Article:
An End and a Beginning?
Race Relations in the United States: The Trump Legacy and the Biden Presidency
The inauguration of Joe Biden as the 46th President of the United States on 20 January marks the end of a long and bitterly contested election campaign. An inauguration also reflects the hopes and aspirations of an incoming President. It provides an opportunity for them to present their vision of a better future in the years to come, not just for their fellow Americans but for peoples around the world.
In 2009 the inauguration of Barack Obama was met with optimism, both at home and abroad, as he pledged to ‘begin again the work of remaking America’. His taking office as the nation’s first African American President encouraged the hope of a post-racial America. Eight years later, in his farewell address, the outgoing President acknowledged that ‘such a vision, however well intended, was never realistic’ and that race remained a ‘potent and often divisive force’ in American society.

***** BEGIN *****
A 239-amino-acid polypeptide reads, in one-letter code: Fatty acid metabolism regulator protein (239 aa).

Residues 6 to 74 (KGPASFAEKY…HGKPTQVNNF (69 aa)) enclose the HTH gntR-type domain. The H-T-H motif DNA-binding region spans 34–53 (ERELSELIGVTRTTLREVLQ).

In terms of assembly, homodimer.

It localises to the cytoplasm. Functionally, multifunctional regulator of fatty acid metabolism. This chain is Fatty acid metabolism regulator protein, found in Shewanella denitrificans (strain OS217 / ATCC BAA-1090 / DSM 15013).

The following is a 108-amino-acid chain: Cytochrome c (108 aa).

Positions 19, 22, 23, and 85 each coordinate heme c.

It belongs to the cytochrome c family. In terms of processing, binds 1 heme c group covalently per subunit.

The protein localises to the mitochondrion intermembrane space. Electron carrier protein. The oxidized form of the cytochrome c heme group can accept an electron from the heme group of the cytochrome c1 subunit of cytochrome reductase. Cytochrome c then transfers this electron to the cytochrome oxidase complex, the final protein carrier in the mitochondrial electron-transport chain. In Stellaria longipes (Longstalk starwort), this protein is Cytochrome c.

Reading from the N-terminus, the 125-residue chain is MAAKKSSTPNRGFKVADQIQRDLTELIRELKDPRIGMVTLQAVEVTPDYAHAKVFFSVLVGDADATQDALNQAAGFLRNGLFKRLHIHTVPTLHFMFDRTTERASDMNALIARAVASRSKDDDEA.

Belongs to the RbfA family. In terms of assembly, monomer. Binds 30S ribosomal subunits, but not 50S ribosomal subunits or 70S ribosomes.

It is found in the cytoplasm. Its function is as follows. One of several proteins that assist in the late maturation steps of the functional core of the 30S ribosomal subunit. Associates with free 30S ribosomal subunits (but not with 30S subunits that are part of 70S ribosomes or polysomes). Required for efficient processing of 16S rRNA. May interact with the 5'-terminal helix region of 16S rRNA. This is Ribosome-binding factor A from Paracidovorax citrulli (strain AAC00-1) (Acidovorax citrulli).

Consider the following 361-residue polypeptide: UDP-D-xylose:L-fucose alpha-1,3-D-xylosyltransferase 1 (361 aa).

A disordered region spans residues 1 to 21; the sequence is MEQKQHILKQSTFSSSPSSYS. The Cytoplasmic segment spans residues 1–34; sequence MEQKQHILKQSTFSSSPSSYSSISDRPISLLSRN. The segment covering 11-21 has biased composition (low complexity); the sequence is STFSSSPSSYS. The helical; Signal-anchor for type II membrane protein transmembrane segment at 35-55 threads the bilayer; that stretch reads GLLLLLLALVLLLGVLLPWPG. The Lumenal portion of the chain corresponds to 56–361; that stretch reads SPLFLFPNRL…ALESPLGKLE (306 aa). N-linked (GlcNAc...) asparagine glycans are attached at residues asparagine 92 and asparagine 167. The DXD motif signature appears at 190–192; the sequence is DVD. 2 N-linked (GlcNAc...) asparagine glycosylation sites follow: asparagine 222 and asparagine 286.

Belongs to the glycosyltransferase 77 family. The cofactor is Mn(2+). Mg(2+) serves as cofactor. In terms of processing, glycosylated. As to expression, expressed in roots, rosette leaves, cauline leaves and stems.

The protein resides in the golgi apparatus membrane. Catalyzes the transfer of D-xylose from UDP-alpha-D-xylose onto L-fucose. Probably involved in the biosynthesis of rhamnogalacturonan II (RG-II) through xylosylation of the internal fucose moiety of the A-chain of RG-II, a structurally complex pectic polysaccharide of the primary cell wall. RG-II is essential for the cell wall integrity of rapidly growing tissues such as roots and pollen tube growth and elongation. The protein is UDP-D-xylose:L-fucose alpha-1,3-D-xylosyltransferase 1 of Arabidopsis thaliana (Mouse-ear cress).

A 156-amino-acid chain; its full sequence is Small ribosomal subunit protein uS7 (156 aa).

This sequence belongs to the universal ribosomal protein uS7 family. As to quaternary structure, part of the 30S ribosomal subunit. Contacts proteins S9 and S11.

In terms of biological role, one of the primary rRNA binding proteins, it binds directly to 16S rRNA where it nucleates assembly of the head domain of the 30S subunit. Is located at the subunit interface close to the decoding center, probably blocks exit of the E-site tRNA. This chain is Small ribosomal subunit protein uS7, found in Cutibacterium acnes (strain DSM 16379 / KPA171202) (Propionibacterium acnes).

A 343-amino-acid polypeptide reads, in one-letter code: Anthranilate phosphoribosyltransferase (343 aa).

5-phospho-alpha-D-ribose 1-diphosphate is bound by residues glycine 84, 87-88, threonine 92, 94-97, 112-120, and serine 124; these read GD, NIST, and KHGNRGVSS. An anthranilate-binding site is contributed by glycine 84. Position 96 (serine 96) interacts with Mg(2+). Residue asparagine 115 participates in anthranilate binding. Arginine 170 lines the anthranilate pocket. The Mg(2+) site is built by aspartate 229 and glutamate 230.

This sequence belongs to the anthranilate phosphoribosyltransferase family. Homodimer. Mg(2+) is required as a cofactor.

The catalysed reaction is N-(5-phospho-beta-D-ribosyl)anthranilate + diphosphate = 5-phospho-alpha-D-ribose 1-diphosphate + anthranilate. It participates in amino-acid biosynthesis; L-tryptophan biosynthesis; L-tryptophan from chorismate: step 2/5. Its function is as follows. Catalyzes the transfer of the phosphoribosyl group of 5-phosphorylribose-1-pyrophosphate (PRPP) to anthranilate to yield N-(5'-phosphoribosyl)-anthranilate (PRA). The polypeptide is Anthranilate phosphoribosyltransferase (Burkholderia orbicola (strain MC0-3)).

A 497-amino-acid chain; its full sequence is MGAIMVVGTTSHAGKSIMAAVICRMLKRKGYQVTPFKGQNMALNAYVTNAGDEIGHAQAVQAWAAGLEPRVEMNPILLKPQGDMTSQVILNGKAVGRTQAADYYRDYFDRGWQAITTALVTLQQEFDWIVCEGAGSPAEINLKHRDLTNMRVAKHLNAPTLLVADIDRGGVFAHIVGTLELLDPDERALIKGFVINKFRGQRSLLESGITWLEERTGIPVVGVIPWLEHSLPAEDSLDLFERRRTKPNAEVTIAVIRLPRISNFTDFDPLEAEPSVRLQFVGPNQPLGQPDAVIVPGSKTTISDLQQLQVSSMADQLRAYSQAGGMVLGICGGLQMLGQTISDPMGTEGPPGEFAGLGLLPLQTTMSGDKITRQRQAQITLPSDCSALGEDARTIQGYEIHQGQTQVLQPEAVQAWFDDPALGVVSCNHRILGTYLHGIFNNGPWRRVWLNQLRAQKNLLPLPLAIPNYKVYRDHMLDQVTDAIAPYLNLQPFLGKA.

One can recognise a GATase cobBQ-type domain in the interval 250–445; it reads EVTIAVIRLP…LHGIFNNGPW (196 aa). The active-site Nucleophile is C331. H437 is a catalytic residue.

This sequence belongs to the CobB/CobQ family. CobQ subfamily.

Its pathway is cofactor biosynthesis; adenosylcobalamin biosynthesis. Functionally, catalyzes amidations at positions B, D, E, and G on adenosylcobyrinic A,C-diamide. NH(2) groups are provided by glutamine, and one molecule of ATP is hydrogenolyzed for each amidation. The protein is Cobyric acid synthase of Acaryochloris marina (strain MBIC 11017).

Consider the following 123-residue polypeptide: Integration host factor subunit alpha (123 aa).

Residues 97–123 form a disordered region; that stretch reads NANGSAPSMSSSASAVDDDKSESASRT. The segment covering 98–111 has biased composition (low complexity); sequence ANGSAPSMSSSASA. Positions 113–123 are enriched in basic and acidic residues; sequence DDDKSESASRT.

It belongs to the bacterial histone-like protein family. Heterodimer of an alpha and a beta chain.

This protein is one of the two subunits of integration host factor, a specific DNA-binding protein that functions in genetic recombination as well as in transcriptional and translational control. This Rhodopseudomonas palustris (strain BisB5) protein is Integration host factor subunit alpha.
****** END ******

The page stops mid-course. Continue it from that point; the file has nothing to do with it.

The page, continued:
In January 2017 President Trump’s ‘American Carnage’ inaugural address offered pessimistic, dystopian, images of U.S. society that reminded Kim Darroch, the watching British ambassador to the United States, of ‘zombie movies reincarnated’. Racial conflicts and inequalities became one of the hallmarks of his presidency, as reflected in the re-emergence of the Black Lives Matter movement and the rise of white supremacist organizations. At times tensions were fuelled by the President’s controversial remarks on immigration and his reluctance to condemn race hate groups, such as at Charlottesville, Virginia, in August 2017.
This online discussion forum, with three leading authorities from the United States, will examine the legacy of the Trump administration on race. It will assess the extent to which the Biden Presidency provides opportunities for change, and the lessons that might be learnt from the United States for race relations in Britain and Europe. View our speakers here
Organised by Institute for Social Responsibility and the International Centre for Racism at Edge Hill University, this event takes place online (a secure link will be distributed following registration).